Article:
Fruit Seller’s Paradox

Fruit Seller’s Paradox- Each of two apple women had 30 apples for sale. The first sold hers at the rate of 2 for a nickel, the second at the rate of 3 for a nickel. At the end of the day their respective receipts were 75 cents and 50 cents, or $1.25 in all.


The next day the women decided to do business together, so they pooled their 60 apples and sold them at the rate of 5 for a dime (2 for a nickel plus 3 for a nickel). Upon counting their joint receipts at the end of the day they were dismayed to find that they had only $1.20. They searched all about them for that other nickel, and wound up by bitterly accusing each other of having taken it. Where was it? (1 Nickel = 5 Cents)

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Vineet Patawari

Hi, I'm Vineet Patawari. I fell in love with numbers after being scared of them for quite some time. Now, I'm here to make you feel comfortable with numbers and help you get rid of Math Phobia!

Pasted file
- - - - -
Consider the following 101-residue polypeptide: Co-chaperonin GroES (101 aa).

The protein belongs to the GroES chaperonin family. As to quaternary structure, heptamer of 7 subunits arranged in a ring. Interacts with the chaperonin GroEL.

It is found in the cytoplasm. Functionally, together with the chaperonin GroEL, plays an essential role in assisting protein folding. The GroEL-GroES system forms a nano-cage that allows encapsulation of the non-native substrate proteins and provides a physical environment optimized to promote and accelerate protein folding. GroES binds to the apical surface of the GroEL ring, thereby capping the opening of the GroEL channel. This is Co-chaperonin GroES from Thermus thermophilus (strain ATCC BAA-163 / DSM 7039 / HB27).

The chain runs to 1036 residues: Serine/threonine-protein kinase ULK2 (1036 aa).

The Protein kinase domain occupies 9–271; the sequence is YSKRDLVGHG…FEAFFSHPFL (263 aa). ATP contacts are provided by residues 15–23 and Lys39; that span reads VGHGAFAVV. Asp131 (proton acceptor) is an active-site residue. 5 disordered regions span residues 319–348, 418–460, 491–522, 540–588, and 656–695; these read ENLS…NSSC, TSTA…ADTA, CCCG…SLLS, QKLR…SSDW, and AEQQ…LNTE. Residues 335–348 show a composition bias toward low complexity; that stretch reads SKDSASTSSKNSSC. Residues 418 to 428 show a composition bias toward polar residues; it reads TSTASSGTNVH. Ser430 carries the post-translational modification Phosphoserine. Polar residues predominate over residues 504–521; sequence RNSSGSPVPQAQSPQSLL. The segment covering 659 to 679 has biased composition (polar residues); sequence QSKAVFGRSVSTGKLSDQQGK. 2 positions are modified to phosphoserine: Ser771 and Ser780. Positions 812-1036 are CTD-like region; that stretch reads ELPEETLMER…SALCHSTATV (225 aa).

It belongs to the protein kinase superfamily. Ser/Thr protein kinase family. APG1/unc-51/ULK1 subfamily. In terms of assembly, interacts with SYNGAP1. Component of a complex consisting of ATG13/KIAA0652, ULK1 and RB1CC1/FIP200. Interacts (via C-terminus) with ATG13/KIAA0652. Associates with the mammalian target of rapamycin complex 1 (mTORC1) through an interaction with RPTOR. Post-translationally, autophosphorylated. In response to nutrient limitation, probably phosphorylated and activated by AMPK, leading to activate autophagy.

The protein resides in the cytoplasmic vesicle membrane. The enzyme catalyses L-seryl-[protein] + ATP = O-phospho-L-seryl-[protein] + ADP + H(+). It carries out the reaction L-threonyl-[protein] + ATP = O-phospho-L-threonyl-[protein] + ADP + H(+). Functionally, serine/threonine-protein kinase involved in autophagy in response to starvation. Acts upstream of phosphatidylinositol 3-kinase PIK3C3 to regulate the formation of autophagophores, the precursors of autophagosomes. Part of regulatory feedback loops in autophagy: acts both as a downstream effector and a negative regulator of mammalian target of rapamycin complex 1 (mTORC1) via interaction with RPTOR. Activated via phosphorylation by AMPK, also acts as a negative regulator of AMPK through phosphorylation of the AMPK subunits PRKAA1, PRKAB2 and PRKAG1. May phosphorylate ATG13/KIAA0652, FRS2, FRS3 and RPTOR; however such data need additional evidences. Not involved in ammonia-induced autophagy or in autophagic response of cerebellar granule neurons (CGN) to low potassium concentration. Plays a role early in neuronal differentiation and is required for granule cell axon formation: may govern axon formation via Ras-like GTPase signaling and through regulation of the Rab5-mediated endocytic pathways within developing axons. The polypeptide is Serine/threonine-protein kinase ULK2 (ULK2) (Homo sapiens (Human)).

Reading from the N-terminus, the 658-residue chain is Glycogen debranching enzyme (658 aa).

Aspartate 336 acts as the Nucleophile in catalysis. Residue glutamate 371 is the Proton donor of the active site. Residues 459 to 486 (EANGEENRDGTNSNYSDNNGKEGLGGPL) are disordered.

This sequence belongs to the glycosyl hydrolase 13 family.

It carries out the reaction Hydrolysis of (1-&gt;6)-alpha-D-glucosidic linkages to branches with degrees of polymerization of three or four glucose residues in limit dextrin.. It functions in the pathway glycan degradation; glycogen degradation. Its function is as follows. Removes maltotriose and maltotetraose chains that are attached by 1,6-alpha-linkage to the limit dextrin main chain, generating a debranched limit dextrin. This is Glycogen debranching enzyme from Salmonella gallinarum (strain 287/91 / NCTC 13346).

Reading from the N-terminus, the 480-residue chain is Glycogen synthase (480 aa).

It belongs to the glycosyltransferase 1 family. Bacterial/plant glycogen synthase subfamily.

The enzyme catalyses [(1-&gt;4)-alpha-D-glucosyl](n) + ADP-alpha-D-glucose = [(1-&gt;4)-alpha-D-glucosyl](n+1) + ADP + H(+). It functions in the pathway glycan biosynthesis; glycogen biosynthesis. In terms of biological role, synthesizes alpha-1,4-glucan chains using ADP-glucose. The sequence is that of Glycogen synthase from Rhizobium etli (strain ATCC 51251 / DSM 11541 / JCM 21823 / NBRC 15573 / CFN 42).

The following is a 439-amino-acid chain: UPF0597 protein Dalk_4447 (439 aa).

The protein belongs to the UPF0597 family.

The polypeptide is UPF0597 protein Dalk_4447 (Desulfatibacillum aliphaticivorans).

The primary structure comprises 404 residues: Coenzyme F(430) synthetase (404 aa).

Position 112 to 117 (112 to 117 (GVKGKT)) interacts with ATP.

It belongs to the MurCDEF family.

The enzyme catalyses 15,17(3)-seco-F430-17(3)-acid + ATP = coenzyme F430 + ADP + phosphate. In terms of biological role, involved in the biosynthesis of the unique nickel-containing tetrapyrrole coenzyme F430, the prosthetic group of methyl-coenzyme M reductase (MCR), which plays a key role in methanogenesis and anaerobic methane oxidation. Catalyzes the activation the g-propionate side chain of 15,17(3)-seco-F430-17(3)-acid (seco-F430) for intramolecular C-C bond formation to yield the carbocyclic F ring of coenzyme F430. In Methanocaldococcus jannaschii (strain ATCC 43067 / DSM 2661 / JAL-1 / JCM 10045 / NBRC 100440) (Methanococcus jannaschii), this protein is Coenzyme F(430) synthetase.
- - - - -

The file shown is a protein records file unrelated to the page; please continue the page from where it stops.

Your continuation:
5 thoughts to “Fruit Seller’s Paradox”

  1. Nice fill someone in on and this post helped me alot in my college assignement. Thanks you seeking your information.

  2. The cost of each apple at 2 for a nickle is 2.5 cents a peice, while at 3 for a nickle is 1.666 ~ 1.67 cents a peice. To get the original $1.25 for selling all 60 apples, they must be sold at (1.67+2.5)/2 = 2.08 cents a peice. However, the 60 apples are sold at 2 cents a peice. Meaning a loss of 0.08 * 60 = 4.8 cents which is approximately a nickle. And thus the mystery of the missing nickle is solved

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